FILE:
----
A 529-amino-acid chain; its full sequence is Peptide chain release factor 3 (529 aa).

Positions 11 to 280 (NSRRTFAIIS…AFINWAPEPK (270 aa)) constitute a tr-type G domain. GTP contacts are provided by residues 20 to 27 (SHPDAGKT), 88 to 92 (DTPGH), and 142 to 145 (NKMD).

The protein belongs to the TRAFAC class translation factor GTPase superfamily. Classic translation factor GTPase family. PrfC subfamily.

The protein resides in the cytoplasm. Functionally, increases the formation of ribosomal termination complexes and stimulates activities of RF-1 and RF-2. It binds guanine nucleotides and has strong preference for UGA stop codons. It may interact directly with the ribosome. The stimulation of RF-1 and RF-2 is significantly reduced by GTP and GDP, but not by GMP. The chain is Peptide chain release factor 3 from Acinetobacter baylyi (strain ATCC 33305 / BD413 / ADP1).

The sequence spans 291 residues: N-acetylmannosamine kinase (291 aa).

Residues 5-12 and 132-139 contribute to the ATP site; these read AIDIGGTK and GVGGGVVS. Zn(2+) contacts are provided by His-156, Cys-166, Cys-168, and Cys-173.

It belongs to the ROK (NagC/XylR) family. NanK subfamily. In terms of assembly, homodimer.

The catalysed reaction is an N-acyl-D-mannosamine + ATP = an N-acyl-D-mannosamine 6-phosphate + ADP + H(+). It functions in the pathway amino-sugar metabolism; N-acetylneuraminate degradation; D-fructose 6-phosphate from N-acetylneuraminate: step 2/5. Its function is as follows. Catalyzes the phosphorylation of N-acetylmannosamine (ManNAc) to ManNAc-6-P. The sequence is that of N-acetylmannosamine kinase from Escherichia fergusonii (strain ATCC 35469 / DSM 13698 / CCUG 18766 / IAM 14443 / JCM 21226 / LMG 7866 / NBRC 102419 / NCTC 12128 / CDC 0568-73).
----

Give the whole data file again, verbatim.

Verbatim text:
A 529-amino-acid chain; its full sequence is Peptide chain release factor 3 (529 aa).

Positions 11 to 280 (NSRRTFAIIS…AFINWAPEPK (270 aa)) constitute a tr-type G domain. GTP contacts are provided by residues 20 to 27 (SHPDAGKT), 88 to 92 (DTPGH), and 142 to 145 (NKMD).

The protein belongs to the TRAFAC class translation factor GTPase superfamily. Classic translation factor GTPase family. PrfC subfamily.

The protein resides in the cytoplasm. Functionally, increases the formation of ribosomal termination complexes and stimulates activities of RF-1 and RF-2. It binds guanine nucleotides and has strong preference for UGA stop codons. It may interact directly with the ribosome. The stimulation of RF-1 and RF-2 is significantly reduced by GTP and GDP, but not by GMP. The chain is Peptide chain release factor 3 from Acinetobacter baylyi (strain ATCC 33305 / BD413 / ADP1).

The sequence spans 291 residues: N-acetylmannosamine kinase (291 aa).

Residues 5-12 and 132-139 contribute to the ATP site; these read AIDIGGTK and GVGGGVVS. Zn(2+) contacts are provided by His-156, Cys-166, Cys-168, and Cys-173.

It belongs to the ROK (NagC/XylR) family. NanK subfamily. In terms of assembly, homodimer.

The catalysed reaction is an N-acyl-D-mannosamine + ATP = an N-acyl-D-mannosamine 6-phosphate + ADP + H(+). It functions in the pathway amino-sugar metabolism; N-acetylneuraminate degradation; D-fructose 6-phosphate from N-acetylneuraminate: step 2/5. Its function is as follows. Catalyzes the phosphorylation of N-acetylmannosamine (ManNAc) to ManNAc-6-P. The sequence is that of N-acetylmannosamine kinase from Escherichia fergusonii (strain ATCC 35469 / DSM 13698 / CCUG 18766 / IAM 14443 / JCM 21226 / LMG 7866 / NBRC 102419 / NCTC 12128 / CDC 0568-73).